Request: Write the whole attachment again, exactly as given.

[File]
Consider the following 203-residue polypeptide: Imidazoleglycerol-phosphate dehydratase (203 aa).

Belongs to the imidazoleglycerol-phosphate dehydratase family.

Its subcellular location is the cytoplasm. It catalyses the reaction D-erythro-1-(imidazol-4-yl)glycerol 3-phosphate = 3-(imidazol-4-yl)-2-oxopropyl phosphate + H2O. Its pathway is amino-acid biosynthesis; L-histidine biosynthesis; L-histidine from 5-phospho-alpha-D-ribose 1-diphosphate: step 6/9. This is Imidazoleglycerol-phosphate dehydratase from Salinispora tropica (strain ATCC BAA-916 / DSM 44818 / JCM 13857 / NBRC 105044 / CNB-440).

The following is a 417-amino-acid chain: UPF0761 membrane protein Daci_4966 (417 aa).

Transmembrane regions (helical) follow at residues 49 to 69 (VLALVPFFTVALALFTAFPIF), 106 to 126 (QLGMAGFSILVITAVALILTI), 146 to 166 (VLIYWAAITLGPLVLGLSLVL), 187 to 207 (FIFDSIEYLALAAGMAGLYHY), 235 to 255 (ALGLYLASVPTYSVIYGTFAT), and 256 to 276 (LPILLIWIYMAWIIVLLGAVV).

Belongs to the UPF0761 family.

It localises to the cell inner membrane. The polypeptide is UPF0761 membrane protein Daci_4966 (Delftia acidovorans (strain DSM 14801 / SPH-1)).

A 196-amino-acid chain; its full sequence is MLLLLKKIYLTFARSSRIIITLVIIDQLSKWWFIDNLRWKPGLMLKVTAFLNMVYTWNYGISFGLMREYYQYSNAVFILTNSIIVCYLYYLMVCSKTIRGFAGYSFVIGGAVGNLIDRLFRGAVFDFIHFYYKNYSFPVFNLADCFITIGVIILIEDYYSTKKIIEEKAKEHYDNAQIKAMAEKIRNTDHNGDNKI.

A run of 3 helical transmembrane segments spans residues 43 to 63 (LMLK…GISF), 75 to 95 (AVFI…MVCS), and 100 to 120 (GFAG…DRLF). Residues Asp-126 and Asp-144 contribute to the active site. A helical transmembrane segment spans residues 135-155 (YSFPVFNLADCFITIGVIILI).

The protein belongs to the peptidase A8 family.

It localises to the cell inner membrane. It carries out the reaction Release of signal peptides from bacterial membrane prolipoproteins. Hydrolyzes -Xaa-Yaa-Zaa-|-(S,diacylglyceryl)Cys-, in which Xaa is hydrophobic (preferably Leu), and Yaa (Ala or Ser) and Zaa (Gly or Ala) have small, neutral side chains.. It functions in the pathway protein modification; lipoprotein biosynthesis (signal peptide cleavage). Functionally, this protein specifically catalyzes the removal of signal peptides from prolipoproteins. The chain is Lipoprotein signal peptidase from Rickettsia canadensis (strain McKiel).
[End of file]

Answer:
Consider the following 203-residue polypeptide: Imidazoleglycerol-phosphate dehydratase (203 aa).

Belongs to the imidazoleglycerol-phosphate dehydratase family.

Its subcellular location is the cytoplasm. It catalyses the reaction D-erythro-1-(imidazol-4-yl)glycerol 3-phosphate = 3-(imidazol-4-yl)-2-oxopropyl phosphate + H2O. Its pathway is amino-acid biosynthesis; L-histidine biosynthesis; L-histidine from 5-phospho-alpha-D-ribose 1-diphosphate: step 6/9. This is Imidazoleglycerol-phosphate dehydratase from Salinispora tropica (strain ATCC BAA-916 / DSM 44818 / JCM 13857 / NBRC 105044 / CNB-440).

The following is a 417-amino-acid chain: UPF0761 membrane protein Daci_4966 (417 aa).

Transmembrane regions (helical) follow at residues 49 to 69 (VLALVPFFTVALALFTAFPIF), 106 to 126 (QLGMAGFSILVITAVALILTI), 146 to 166 (VLIYWAAITLGPLVLGLSLVL), 187 to 207 (FIFDSIEYLALAAGMAGLYHY), 235 to 255 (ALGLYLASVPTYSVIYGTFAT), and 256 to 276 (LPILLIWIYMAWIIVLLGAVV).

Belongs to the UPF0761 family.

It localises to the cell inner membrane. The polypeptide is UPF0761 membrane protein Daci_4966 (Delftia acidovorans (strain DSM 14801 / SPH-1)).

A 196-amino-acid chain; its full sequence is MLLLLKKIYLTFARSSRIIITLVIIDQLSKWWFIDNLRWKPGLMLKVTAFLNMVYTWNYGISFGLMREYYQYSNAVFILTNSIIVCYLYYLMVCSKTIRGFAGYSFVIGGAVGNLIDRLFRGAVFDFIHFYYKNYSFPVFNLADCFITIGVIILIEDYYSTKKIIEEKAKEHYDNAQIKAMAEKIRNTDHNGDNKI.

A run of 3 helical transmembrane segments spans residues 43 to 63 (LMLK…GISF), 75 to 95 (AVFI…MVCS), and 100 to 120 (GFAG…DRLF). Residues Asp-126 and Asp-144 contribute to the active site. A helical transmembrane segment spans residues 135-155 (YSFPVFNLADCFITIGVIILI).

The protein belongs to the peptidase A8 family.

It localises to the cell inner membrane. It carries out the reaction Release of signal peptides from bacterial membrane prolipoproteins. Hydrolyzes -Xaa-Yaa-Zaa-|-(S,diacylglyceryl)Cys-, in which Xaa is hydrophobic (preferably Leu), and Yaa (Ala or Ser) and Zaa (Gly or Ala) have small, neutral side chains.. It functions in the pathway protein modification; lipoprotein biosynthesis (signal peptide cleavage). Functionally, this protein specifically catalyzes the removal of signal peptides from prolipoproteins. The chain is Lipoprotein signal peptidase from Rickettsia canadensis (strain McKiel).